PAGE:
The color too is elegant and striking at the same time: it hoes from silver green to light silvery burgundy purple.

You have to grow it on the sides of your Japanese garden’s path, under the twisting branches of trees or. If you can get one, on the banks if your pond with goldfish!

  • Hardiness: painted lady fern is hardy to USDA zones 5 to 8.
  • Light exposure: partial shade or full shade.
  • Size: 1 to 2 feet tall and in spread (30 to 60 cm).
  • Soil requirements: it needs constantly humid but well drained loam, clay or sandy loam with pH between acidic and neutral.

10. Garden Juniper (Juniperus Procumbens ‘Nana’)

10.	Garden Juniper (Juniperus procumbens ‘Nana’)

Garden juniper will give your Japanese garden that horizontal green layers it needs. No Japanese garden in fact would leave the space between paving stones or nicely placed outcrops empty.

And so you need an evergreen carpeting plant with a beautiful texture. And one that forms natural shapes on the ground or partly covers your decking or paving stones in the way Mother Nature would… And this is just what garden juniper does.

So, grow its beautiful blue to green needles to crate an amazing carpet: your Japanese garden will look more welcoming, more fertile and even more credible.

  • Hardiness: garden juniper is hardy to USDA zones 4 to 9.
  • Light exposure: full Sun.
  • Size: 6 to 12 inches tall (15 to 30 cm) and 5 to 6 feet in spread (150 to 180 cm).
  • Soil requirements: it is adaptable to most types of soil as long as well drained. Loam, clay, chalk or sandy soil with pH between slightly alkaline to fairly acidic. It is drought resistant and rocky soil tolerant too.

11. Japanese Cobra Lily (Arisaema Thumbergii Supsp. Urashima)

11.	Japanese Cobra Lily (Arisaema thumbergii supsp. urashima)

Japanese gardens also need an exotic touch and Japanese cobra lily is just perfect for this.

Yes, because rather than looking exotic on a large and glaring scale (with big palms and strangely shaped plants etc.) they prefer the smaller exotic treasure hidden among the fronds…

Looking like cobra heads with a strange proboscis or elephant trunk dropping from their noses, these light green and dark brown tropical plants hide perfectly well next to statues, behind rocks or under bamboo clumps waiting for you to walk by and be surprised.

And if you have a pond or river bank, just grow a few next to it…

This allows your garden to maintain that sense of peace, balance and harmony while at the same time offering an interesting and unusual group of plants.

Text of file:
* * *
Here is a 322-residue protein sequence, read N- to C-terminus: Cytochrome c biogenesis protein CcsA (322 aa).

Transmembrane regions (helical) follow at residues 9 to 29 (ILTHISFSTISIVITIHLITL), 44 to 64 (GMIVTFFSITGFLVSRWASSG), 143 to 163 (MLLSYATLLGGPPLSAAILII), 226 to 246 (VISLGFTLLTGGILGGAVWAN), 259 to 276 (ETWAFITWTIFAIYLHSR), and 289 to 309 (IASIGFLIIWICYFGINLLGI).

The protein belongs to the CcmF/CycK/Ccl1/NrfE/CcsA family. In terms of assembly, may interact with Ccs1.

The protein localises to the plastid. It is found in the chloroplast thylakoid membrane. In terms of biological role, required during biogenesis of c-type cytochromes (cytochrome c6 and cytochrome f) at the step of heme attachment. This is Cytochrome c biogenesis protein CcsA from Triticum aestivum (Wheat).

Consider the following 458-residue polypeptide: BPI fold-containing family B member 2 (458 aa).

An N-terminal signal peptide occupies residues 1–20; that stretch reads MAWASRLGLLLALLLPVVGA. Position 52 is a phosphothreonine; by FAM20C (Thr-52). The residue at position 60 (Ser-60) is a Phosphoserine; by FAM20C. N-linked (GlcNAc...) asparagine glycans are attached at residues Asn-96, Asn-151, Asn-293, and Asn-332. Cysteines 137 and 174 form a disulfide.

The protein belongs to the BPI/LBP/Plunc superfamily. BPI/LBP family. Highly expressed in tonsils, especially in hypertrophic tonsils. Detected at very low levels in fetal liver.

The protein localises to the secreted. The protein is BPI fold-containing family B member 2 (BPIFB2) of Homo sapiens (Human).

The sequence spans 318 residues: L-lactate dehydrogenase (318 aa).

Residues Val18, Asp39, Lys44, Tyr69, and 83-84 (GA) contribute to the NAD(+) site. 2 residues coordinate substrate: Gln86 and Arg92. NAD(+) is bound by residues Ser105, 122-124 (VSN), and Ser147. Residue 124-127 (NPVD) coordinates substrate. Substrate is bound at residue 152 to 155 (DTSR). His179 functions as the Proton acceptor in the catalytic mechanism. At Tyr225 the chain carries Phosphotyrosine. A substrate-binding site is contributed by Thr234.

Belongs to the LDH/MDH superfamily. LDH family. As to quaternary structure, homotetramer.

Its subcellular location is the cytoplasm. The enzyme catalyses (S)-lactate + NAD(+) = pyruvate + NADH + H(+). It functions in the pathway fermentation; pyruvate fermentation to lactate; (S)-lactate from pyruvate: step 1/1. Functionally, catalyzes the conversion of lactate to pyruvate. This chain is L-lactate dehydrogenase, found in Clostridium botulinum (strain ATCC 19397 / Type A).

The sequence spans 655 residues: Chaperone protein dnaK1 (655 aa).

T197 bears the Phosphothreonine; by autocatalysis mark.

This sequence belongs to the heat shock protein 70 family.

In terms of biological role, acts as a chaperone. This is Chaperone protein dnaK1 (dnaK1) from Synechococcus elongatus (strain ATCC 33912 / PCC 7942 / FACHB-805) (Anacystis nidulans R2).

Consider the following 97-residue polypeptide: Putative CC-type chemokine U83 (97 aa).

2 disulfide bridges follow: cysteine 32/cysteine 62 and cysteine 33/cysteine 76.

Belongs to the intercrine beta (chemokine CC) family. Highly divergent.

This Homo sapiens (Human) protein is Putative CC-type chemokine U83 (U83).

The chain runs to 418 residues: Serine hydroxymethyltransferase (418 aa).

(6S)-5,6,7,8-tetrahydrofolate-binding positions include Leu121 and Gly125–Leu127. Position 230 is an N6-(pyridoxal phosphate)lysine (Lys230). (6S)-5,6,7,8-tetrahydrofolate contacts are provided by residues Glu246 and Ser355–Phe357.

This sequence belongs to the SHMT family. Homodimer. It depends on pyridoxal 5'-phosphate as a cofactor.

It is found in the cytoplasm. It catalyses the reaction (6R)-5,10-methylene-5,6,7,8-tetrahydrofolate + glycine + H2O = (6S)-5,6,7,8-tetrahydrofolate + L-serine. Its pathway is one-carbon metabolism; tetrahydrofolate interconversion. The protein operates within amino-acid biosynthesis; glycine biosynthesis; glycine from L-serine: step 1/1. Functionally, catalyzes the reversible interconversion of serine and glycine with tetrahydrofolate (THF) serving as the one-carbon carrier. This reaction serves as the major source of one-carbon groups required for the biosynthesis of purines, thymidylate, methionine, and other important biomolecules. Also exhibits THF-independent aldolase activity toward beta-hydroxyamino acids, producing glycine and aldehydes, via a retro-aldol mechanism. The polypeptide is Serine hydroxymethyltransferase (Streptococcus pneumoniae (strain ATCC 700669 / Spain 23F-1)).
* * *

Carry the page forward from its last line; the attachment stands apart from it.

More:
• Hardiness: Japanese cobra lily is hardy to USDA zones 5 to 9.
  • Light exposure: partial shade or full shade.
  • Blooming season: from mid spring to summer.
  • Size: 1 to 2 feet tall and in spread (30 to 60 cm).
  • Soil requirements: it adapts well to wet soil, as long as well drained. It will grow in loam, chalk or sand with pH from fairly acidic to slightly alkaline.

12. Japanese Quince (Chaenomeles Japonica, Chaenomeles Speciosa And Chenomeles  Superba)

12.	Japanese Quince (Chaenomeles japonica, Chaenomeles speciosa and Chenomeles  superba)

For a beautiful flush of color in your Japanese garden every spring, one of the many varieties of Japanese quince is perfect.

These shrubs in fact fill with round, sweet looking flowers that literally cover all their branches when the leaves are very small. This gives you a “cherry blossom effect” that is so typical of Japan.

But these blooms will last far longer than cherry blossoms, and you can grow many plants even in a fairly small garden, as they are medium small shrubs. And what is more, you have a wide range of colors to choose from…

The many varieties in fact have lots of interesting flower color shades… ‘Geisha Girl’ is deep rose; ‘Kinshiden’ is green, a rare color for flowers; ‘Tokyo Nishiki’ is white with a light pink undertone; ‘Nicoline’ is scarlet red and ‘Lemon and Lime’ is of a light lime yellow hue.

They are excellent also to grow a magnificent and natural looking hedge all around your Japanese garden.

  • Hardiness: Japanese quince is hardy to USDA zones 5 to 9.
  • Light exposure: full Sun or partial shade.
  • Blooming season: spring.
  • Size: 5 to 6 feet tall (150 to 180 cm) and 8 to 10 feet in spread (240 to 300 cm).
  • Soil requirements: it is very adaptable to most types of soil, as long as well drained. Loam, clay, chalk or sandy soil with pH from fairly acidic to fairly alkaline. It is heavy clay tolerant and drought resistant too.

A Final Tip for Your Japanese Garden

12 Core Principles of Japanese Gardening

Now all you need to do is look at the land you want to turn into a Japanese garden and apply the basic rules while picking and choosing the best plants to make your vision come true…

Do spend time planning your Japanese garden… Lots of drawing and slow thinking are necessary.

But as a very final tip…Grow lots of moss? Count this as literally the thirteenth plant on the list. Between paving stones, between rocks, in the crannies of tree barks, and – don’t forget – on statues and features all Japanese gardens have lots of moss!

It makes them look natural, fresh, lush but also, true, very soft and peaceful and it mixes all the elements together in a harmonic way.

Don’t forget to Pin It!

12 Key Plants To Grow In A Japanese-Inspired Garden